Culebra, Puerto Rico

On Flamenco Beach
Our morning ferry from Vieques to Farjardo was a smooth, easy trip.  Unfortunately winds and seas picked up a bit prior to our afternoon ride to Culebra, so a number of passengers, myself included, battled with seasickness, making the 60-minute ride seem longer.  On arrival, we found a seat in a public van which whisked us off to our accommodations along with 8 additional passengers, providing us with a short tour of the island as the driver delivered other riders to their destinations.

Green fish(?) with neon green outline, seen at Tamarindo Beach
Arriving late in the day, we walked to dinner that evening and then secured our rental vehicle the following morning.  Several snorkeling sites are available on the island but we headed to Tamarindo Beach, known as a site for spotting rays and turtles.  Neither were around as we snorkeled but we saw a nice variety of coral and fish.

Based on our research, and recommendations from the owner of the bed and breakfast, we headed out that afternoon to Flamenco Beach. Considered one of the best beaches in the world, it is easy to understand how the  beach attained this ranking.  Roughly two miles of white, pinkish sands bordered on one side by clear, turquoise waters, and on the other side by palm and sea grape trees.  With restrooms, showers, beach rentals and several snack bar type eateries located just off the beach, everything you could need for the day is available.  No entry fee is charged, parking is free and lifeguards are on duty in the central portion of the beach.  During our two visits to this beach, we walked the length, and also rented beach chairs for hanging out.  Snorkeling at both the far right and left end of the beach is also recommended but feeling a bit lazy, we didn't want to cart our wet suits, and other gear the distance.  During our weekday visits, the park was not particularly crowded, but I can only imagine that during high season, and on weekends the beach is probably packed.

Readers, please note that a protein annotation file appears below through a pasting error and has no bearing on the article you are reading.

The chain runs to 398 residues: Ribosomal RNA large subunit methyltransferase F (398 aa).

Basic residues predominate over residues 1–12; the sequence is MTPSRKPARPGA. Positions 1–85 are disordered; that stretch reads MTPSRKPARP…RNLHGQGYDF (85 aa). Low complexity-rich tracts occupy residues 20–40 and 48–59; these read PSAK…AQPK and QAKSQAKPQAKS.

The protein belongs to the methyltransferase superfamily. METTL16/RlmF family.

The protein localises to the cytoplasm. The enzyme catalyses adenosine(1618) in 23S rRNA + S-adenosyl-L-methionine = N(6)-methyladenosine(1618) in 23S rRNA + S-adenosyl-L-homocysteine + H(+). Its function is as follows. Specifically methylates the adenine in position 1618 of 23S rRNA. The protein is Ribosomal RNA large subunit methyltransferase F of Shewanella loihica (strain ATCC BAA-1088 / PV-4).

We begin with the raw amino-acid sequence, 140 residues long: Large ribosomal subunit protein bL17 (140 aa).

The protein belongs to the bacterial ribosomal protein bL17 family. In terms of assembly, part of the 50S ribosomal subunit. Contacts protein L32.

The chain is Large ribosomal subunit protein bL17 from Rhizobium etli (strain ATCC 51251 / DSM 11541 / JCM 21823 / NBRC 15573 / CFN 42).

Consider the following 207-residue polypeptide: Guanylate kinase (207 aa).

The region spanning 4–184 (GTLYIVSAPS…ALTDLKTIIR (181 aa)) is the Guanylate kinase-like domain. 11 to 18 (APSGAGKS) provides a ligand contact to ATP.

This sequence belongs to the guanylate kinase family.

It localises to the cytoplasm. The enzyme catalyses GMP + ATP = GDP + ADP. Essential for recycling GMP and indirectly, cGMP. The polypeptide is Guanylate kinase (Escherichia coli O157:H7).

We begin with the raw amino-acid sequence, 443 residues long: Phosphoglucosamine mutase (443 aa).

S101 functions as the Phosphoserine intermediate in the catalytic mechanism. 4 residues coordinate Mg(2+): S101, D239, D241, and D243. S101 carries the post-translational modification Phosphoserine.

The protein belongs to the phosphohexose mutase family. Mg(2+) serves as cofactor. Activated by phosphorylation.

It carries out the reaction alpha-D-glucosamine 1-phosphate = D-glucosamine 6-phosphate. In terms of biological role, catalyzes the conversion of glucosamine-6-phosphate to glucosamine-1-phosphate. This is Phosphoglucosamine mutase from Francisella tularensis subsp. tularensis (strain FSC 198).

As part of the Luis Pena Channel Natural Reserve, Melones Beach, offers the possibility of seeing turtles and rays.  Told to get there early to see the turtles, our 9A.M. arrival time the next day was too late, and the turtles had already breakfasted on the sea grasses and taken off for the day, but we did see string rays, a spotted eagle ray,  a ribbon eel and a great diversity of fish. Fan and soft corals, along with several types of hard corals were seen here as well.  A peacock flounder hid in the sand, and only a slight flutter of movement allowed him to be seen.  After a couple of hours in the water, we moved back over to Flamenco Beach for some lunch and relaxation.

Culebra was our favorite of the eight islands we visited, with so much to offer.  On boarding the ferry our last day, we regretted that we ran out of time to explore the waters off the small island. But time to head back home now.  Next trip will be to South America in April, with plenty of adventures awaiting us there.

Peacock Flounder hiding in the sand

Jewelfish swimming next to golden coral

Wooden statue near the ferry dock in Culebra
At Tamarindo Beach

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